or the other one doesn't need an &
    yep... I just forgot that, but it's in too now!

    By the way, the malloc is done in header.h, not in main. Is that a problem?
    Last edited by Lau; 12-10-2003 at 01:57 PM.
    "Shallow men believe in luck. Strong men believe in cause and effect."
    -Ralph Waldo Emerson

  6. #6
    and the hat of int overfl Salem's Avatar
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    No idea - post a short and complete program which demonstates the problem
    If you dance barefoot on the broken glass of undefined behaviour, you've got to expect the occasional cut.
    If at first you don't succeed, try writing your phone number on the exam paper.
    I support http://www.ukip.org/ as the first necessary step to a free Europe.

  7. #7
    Lau
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    Salem,
    so basically, what we have to do is simulates an operating system, that created five user thread and a memory management unit (i'm not even here yet)
    We have to implement a round robin schedule. Each thread is put in running state after the other.

    my header file has the structs
    Code:
    /* Struct for thread's info */
    typedef struct thread {
      pthread_mutex_t lock;
      int state;
      int remaining_time;
      struct thread * next;
    } thread_data;
    
    typedef struct {
      thread_data * head;
    } queue;
    
    queue * qp;
    
    thread_data * OpSys,
    	    * user[USERS],
    	    * MMU_data;
    in my main (i switched the memory allocation by the way from the header to main)
    Code:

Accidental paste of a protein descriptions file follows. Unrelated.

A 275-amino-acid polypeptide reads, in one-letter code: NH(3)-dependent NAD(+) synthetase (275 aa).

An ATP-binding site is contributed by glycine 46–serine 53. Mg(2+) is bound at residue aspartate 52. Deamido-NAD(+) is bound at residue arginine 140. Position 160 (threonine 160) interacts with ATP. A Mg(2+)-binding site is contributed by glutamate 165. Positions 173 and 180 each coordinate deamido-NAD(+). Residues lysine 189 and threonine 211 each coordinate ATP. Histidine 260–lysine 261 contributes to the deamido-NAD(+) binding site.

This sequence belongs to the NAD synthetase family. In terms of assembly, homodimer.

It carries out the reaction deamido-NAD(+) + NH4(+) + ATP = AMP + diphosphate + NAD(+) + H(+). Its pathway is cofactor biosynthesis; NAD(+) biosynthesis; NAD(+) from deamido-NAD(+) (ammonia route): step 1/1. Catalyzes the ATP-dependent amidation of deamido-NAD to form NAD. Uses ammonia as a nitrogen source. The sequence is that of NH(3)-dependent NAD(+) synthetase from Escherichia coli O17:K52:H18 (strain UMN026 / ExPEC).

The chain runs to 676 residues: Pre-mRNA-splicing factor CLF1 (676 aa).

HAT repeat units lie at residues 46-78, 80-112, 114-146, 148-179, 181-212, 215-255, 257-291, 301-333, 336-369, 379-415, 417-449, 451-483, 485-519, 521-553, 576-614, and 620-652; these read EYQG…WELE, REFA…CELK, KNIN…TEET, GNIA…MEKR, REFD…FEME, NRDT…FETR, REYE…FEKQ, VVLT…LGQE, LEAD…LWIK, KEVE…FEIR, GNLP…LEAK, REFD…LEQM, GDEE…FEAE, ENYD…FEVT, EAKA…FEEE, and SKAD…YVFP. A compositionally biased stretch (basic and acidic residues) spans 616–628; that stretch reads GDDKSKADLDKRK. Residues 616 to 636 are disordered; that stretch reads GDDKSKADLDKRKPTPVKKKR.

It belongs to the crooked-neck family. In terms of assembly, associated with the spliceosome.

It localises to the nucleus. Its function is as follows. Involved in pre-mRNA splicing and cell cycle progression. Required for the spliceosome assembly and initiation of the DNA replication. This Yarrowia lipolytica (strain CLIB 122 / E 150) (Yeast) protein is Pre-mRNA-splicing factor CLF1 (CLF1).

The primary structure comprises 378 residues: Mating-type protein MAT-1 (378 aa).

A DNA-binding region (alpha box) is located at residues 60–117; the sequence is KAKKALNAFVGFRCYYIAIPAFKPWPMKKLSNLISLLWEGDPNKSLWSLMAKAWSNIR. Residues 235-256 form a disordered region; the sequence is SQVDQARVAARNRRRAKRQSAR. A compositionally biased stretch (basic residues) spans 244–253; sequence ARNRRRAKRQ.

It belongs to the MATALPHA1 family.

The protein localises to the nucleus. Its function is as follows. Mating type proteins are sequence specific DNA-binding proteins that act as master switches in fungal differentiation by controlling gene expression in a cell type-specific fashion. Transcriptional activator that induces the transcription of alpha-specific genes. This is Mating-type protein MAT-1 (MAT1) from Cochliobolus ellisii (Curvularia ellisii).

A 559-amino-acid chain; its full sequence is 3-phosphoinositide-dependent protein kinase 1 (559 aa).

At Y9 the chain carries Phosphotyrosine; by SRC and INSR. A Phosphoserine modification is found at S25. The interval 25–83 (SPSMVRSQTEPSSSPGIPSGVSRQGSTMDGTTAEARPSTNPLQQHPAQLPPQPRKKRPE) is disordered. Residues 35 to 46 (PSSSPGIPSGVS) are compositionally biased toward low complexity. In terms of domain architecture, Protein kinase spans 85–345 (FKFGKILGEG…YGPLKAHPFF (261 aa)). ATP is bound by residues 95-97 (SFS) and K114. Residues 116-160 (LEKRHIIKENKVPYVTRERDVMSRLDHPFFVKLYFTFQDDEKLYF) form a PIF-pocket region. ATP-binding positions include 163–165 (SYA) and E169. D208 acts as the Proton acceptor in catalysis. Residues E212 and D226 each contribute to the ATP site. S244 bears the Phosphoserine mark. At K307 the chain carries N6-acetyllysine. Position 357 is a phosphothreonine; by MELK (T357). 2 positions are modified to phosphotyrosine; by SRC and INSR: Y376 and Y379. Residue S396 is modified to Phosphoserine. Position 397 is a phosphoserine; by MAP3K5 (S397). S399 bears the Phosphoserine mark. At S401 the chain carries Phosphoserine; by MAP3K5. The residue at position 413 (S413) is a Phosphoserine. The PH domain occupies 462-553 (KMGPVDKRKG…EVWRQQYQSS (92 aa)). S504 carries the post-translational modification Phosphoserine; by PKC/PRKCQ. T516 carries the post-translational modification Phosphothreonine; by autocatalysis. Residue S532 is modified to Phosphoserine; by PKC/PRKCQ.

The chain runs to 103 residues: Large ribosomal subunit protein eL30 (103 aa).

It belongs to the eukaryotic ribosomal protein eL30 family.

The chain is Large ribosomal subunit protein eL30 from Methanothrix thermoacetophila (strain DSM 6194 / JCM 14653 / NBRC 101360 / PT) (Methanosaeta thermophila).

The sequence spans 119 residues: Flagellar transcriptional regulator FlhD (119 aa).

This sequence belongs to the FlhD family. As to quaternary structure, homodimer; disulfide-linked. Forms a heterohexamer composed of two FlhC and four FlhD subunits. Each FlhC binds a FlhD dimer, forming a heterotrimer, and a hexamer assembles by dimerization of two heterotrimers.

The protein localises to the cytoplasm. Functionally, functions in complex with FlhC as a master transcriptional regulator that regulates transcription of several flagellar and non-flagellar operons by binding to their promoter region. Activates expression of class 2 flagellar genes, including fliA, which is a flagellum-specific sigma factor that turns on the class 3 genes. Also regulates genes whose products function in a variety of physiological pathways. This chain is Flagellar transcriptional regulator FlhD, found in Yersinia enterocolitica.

int main (void) {
    
      int i;
    
      OpSys = (thread_data *) malloc (sizeof(thread_data));
      MMU_data = (thread_data *) malloc (sizeof(thread_data));
      for (i=0; i<USERS; i++)
        user[i] = (thread_data *) malloc (sizeof (thread_data));
    
      /* initializes all mutex and set them to lock (except OS one) */
      pthread_mutex_init(&OpSys->lock, NULL);
      pthread_mutex_init(&MMU_data->lock, NULL);
      pthread_mutex_lock(&MMU_data->lock);
      for (i=0; i<USERS; i++) {
        pthread_mutex_init(&user[i]->lock, NULL);
        pthread_mutex_lock(&user[i]->lock);
      }
    
      /* initialize queue */
      insert();
    
      /* all states are set to NOT DONE (0) */
      OpSys->state = MMU_data->state = NOT_DONE;
      for (i=0; i<USERS; i++)
        user[i] = NOT_DONE;
    
      create_t (OS_thread, OS);
    
      pthread_join (OS_thread, NULL);
      return;
    } /* end of main() */
    I've fixed all the errors, and the program compiles again

    PS: I switched to an array for my users... yep, that makes it a lot clearer and shorter!! ;-)
    Last edited by Lau; 12-10-2003 at 02:54 PM.
    "Shallow men believe in luck. Strong men believe in cause and effect."
    -Ralph Waldo Emerson

  8. #8
    and the hat of int overfl Salem's Avatar
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    Well now is the time to compile it with debug
    say
    gcc -ggdb prog.c

    and use the debugger to catch the line where the segfault happens

    Like
    gdb a.out
    run
    If you dance barefoot on the broken glass of undefined behaviour, you've got to expect the occasional cut.
    If at first you don't succeed, try writing your phone number on the exam paper.
    I support http://www.ukip.org/ as the first necessary step to a free Europe.

  9. #9
    Lau
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    well, the seg fault is gone... but it's not working correctly! I'm gonna go bang my head on the wall for a while. Doubt that'll help, but who knows
    "Shallow men believe in luck. Strong men believe in cause and effect."
    -Ralph Waldo Emerson

  10. #10
    Just Lurking Dave_Sinkula's Avatar
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    Code:
      /* all states are set to NOT DONE (0) */
      OpSys->state = MMU_data->state = NOT_DONE;
      for (i=0; i<USERS; i++)
        user[i]->state = NOT_DONE; /* perhaps? */
    7. It is easier to write an incorrect program than understand a correct one.
    40. There are two ways to write error-free programs; only the third one works.*

  11. #11
    Lau
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    Thanks Dave for catching that...

    That doesn't begin to solve what doesn't work with that damn program!!!
    "Shallow men believe in luck. Strong men believe in cause and effect."
    -Ralph Waldo Emerson